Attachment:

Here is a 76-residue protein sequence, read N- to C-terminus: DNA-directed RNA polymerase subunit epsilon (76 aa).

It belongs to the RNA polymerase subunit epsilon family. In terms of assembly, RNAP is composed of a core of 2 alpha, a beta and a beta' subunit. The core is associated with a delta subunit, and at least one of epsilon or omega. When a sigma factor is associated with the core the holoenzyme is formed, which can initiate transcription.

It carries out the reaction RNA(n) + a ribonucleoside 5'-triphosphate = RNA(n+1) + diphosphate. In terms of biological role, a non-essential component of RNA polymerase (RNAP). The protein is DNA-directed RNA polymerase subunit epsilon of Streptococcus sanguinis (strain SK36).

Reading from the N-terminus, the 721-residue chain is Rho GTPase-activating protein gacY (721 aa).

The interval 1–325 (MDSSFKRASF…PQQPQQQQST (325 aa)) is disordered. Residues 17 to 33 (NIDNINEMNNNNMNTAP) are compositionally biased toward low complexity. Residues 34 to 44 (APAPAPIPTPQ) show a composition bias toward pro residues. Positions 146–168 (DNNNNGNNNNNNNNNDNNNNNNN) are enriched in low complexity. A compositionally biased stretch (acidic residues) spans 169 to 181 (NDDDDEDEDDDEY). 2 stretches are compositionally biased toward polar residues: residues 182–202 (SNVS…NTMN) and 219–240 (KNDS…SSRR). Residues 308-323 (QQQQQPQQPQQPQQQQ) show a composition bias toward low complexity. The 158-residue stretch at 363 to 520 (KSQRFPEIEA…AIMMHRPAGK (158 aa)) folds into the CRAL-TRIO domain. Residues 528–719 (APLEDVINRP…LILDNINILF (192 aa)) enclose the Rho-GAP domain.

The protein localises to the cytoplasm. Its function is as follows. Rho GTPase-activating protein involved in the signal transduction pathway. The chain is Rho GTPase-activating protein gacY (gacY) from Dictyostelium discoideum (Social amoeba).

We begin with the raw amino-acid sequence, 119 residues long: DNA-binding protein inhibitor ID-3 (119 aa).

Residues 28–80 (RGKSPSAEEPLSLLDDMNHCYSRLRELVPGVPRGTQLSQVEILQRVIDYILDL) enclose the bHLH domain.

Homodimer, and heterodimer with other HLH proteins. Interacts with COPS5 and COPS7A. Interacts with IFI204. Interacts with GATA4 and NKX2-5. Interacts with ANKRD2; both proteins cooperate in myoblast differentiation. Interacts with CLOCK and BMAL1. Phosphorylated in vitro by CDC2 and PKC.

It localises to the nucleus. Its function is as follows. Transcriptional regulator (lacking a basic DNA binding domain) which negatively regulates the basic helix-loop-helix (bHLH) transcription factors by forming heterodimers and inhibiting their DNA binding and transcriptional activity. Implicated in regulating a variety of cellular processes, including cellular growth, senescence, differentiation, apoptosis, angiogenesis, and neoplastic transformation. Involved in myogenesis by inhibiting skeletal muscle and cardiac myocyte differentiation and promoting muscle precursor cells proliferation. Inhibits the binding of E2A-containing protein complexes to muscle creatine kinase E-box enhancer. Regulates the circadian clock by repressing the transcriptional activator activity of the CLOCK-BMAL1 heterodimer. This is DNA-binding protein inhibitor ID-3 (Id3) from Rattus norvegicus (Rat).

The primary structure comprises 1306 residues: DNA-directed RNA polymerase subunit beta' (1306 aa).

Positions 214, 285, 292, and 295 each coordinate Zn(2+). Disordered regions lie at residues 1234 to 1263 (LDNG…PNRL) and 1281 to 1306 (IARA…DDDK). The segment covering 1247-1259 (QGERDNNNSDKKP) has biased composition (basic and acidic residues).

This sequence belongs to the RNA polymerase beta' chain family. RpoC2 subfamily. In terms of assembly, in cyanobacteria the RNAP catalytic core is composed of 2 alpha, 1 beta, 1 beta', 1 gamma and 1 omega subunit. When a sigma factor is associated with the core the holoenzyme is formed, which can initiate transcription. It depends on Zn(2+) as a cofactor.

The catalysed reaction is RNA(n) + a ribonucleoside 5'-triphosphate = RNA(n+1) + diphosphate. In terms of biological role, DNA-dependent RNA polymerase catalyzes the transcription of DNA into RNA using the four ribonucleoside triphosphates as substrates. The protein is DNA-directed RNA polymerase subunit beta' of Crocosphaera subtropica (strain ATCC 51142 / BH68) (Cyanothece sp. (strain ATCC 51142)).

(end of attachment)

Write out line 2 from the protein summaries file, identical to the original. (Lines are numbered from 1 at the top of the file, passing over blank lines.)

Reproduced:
It belongs to the RNA polymerase subunit epsilon family. In terms of assembly, RNAP is composed of a core of 2 alpha, a beta and a beta' subunit. The core is associated with a delta subunit, and at least one of epsilon or omega. When a sigma factor is associated with the core the holoenzyme is formed, which can initiate transcription.